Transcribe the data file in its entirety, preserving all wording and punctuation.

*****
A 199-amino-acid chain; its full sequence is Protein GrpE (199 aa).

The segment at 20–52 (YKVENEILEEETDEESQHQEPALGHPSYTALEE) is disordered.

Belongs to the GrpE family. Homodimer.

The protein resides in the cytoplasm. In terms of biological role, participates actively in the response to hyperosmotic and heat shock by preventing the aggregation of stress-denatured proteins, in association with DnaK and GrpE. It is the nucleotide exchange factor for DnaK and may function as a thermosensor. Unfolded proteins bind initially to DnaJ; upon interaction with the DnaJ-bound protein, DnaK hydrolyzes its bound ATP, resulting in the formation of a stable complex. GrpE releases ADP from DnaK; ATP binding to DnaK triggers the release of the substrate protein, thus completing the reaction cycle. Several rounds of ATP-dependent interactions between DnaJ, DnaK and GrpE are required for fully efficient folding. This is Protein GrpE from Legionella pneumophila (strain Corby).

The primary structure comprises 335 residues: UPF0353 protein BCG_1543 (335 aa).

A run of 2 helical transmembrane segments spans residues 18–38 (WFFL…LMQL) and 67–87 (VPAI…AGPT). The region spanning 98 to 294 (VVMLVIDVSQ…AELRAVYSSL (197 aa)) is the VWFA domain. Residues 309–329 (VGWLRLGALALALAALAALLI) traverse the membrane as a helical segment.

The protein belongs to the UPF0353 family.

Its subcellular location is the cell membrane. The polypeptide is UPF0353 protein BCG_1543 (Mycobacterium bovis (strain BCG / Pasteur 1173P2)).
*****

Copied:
A 199-amino-acid chain; its full sequence is Protein GrpE (199 aa).

The segment at 20–52 (YKVENEILEEETDEESQHQEPALGHPSYTALEE) is disordered.

Belongs to the GrpE family. Homodimer.

The protein resides in the cytoplasm. In terms of biological role, participates actively in the response to hyperosmotic and heat shock by preventing the aggregation of stress-denatured proteins, in association with DnaK and GrpE. It is the nucleotide exchange factor for DnaK and may function as a thermosensor. Unfolded proteins bind initially to DnaJ; upon interaction with the DnaJ-bound protein, DnaK hydrolyzes its bound ATP, resulting in the formation of a stable complex. GrpE releases ADP from DnaK; ATP binding to DnaK triggers the release of the substrate protein, thus completing the reaction cycle. Several rounds of ATP-dependent interactions between DnaJ, DnaK and GrpE are required for fully efficient folding. This is Protein GrpE from Legionella pneumophila (strain Corby).

The primary structure comprises 335 residues: UPF0353 protein BCG_1543 (335 aa).

A run of 2 helical transmembrane segments spans residues 18–38 (WFFL…LMQL) and 67–87 (VPAI…AGPT). The region spanning 98 to 294 (VVMLVIDVSQ…AELRAVYSSL (197 aa)) is the VWFA domain. Residues 309–329 (VGWLRLGALALALAALAALLI) traverse the membrane as a helical segment.

The protein belongs to the UPF0353 family.

Its subcellular location is the cell membrane. The polypeptide is UPF0353 protein BCG_1543 (Mycobacterium bovis (strain BCG / Pasteur 1173P2)).